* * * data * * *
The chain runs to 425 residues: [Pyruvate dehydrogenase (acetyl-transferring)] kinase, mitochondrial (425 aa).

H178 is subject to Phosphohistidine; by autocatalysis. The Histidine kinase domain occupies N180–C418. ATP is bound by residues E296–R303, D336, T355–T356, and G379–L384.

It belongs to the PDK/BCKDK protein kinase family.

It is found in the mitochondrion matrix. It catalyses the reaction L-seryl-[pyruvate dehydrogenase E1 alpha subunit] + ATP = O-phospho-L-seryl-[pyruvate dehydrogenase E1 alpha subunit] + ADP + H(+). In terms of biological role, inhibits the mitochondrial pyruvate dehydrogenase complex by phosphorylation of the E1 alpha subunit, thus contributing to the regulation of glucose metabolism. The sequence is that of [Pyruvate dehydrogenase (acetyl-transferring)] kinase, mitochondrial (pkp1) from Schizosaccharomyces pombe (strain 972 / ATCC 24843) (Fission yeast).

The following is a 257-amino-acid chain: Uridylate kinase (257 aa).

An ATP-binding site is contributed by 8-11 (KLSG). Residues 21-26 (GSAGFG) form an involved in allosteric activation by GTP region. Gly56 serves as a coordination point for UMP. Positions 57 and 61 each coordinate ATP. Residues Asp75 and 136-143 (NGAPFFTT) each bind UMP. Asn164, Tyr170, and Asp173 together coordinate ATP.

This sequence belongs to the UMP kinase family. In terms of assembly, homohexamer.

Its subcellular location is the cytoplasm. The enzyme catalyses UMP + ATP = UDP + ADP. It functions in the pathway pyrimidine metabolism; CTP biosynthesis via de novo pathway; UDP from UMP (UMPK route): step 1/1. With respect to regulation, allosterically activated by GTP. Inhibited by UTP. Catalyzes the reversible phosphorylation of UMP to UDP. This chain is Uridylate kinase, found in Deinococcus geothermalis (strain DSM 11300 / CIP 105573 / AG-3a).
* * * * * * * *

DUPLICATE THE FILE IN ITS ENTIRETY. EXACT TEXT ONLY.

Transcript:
The chain runs to 425 residues: [Pyruvate dehydrogenase (acetyl-transferring)] kinase, mitochondrial (425 aa).

H178 is subject to Phosphohistidine; by autocatalysis. The Histidine kinase domain occupies N180–C418. ATP is bound by residues E296–R303, D336, T355–T356, and G379–L384.

It belongs to the PDK/BCKDK protein kinase family.

It is found in the mitochondrion matrix. It catalyses the reaction L-seryl-[pyruvate dehydrogenase E1 alpha subunit] + ATP = O-phospho-L-seryl-[pyruvate dehydrogenase E1 alpha subunit] + ADP + H(+). In terms of biological role, inhibits the mitochondrial pyruvate dehydrogenase complex by phosphorylation of the E1 alpha subunit, thus contributing to the regulation of glucose metabolism. The sequence is that of [Pyruvate dehydrogenase (acetyl-transferring)] kinase, mitochondrial (pkp1) from Schizosaccharomyces pombe (strain 972 / ATCC 24843) (Fission yeast).

The following is a 257-amino-acid chain: Uridylate kinase (257 aa).

An ATP-binding site is contributed by 8-11 (KLSG). Residues 21-26 (GSAGFG) form an involved in allosteric activation by GTP region. Gly56 serves as a coordination point for UMP. Positions 57 and 61 each coordinate ATP. Residues Asp75 and 136-143 (NGAPFFTT) each bind UMP. Asn164, Tyr170, and Asp173 together coordinate ATP.

This sequence belongs to the UMP kinase family. In terms of assembly, homohexamer.

Its subcellular location is the cytoplasm. The enzyme catalyses UMP + ATP = UDP + ADP. It functions in the pathway pyrimidine metabolism; CTP biosynthesis via de novo pathway; UDP from UMP (UMPK route): step 1/1. With respect to regulation, allosterically activated by GTP. Inhibited by UTP. Catalyzes the reversible phosphorylation of UMP to UDP. This chain is Uridylate kinase, found in Deinococcus geothermalis (strain DSM 11300 / CIP 105573 / AG-3a).